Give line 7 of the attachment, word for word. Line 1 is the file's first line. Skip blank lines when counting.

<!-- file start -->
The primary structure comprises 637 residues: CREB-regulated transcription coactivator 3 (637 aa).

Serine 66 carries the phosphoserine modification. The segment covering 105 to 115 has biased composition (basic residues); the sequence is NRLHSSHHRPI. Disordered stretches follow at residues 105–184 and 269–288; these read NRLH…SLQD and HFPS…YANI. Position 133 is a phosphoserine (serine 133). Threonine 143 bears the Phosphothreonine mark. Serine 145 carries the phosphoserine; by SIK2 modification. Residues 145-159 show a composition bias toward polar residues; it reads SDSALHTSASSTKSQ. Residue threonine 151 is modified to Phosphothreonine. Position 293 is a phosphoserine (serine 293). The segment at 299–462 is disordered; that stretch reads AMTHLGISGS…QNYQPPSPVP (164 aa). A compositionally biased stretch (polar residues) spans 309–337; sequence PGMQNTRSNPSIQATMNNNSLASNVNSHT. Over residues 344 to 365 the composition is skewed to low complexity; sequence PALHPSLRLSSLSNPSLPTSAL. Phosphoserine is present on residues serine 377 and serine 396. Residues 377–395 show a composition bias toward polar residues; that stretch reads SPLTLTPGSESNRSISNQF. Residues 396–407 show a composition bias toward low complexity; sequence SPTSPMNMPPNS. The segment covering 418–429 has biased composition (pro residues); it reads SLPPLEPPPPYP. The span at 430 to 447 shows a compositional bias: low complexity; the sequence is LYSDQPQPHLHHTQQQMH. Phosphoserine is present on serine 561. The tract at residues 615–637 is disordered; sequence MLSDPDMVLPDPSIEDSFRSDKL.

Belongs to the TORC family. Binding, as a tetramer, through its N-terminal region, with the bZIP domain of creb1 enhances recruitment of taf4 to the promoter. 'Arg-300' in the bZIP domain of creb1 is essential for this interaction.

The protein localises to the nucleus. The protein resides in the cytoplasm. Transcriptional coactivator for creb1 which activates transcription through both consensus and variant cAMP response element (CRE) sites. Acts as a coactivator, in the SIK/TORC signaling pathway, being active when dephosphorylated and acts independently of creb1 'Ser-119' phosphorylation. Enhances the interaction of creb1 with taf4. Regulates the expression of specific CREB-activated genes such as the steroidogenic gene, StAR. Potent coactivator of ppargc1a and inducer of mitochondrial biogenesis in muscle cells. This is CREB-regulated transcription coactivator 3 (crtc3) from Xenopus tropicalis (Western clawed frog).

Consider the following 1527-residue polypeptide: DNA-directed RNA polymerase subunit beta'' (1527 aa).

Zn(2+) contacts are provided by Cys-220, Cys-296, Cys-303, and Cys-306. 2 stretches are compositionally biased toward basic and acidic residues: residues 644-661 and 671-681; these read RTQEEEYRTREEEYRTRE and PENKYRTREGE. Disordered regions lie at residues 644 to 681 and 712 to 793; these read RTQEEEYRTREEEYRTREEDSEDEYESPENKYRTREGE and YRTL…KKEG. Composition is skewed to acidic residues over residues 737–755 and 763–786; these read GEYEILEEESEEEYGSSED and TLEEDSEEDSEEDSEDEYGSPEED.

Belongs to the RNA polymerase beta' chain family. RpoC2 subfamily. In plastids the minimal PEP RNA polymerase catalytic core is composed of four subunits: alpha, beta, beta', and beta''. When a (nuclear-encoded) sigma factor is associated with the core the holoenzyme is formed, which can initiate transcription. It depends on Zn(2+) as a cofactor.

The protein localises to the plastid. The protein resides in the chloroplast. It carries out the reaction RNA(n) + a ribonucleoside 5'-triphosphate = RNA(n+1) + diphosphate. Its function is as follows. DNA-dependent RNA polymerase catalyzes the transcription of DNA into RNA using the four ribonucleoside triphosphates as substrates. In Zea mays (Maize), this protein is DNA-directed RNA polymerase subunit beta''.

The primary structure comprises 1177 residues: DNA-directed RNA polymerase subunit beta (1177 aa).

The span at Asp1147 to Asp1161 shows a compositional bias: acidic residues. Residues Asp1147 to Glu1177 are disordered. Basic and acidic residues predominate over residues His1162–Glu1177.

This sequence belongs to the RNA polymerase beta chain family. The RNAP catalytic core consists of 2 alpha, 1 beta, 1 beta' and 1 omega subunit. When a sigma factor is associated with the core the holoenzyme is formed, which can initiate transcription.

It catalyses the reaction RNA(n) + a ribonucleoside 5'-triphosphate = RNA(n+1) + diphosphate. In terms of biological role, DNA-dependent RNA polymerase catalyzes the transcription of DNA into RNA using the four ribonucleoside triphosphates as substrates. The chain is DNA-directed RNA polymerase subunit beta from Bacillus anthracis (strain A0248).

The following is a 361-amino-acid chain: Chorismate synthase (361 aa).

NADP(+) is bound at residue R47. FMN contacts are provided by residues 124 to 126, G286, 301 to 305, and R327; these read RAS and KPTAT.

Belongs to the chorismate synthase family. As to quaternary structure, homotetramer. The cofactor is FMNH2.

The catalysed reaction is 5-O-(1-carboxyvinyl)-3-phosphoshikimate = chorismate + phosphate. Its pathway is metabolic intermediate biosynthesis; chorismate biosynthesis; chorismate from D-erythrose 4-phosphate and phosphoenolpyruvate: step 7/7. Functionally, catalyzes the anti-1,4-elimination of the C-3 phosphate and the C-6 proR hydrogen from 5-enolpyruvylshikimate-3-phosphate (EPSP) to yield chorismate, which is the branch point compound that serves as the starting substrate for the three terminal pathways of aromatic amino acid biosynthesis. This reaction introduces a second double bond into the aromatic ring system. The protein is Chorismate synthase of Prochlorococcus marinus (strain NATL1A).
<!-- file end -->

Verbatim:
Belongs to the RNA polymerase beta' chain family. RpoC2 subfamily. In plastids the minimal PEP RNA polymerase catalytic core is composed of four subunits: alpha, beta, beta', and beta''. When a (nuclear-encoded) sigma factor is associated with the core the holoenzyme is formed, which can initiate transcription. It depends on Zn(2+) as a cofactor.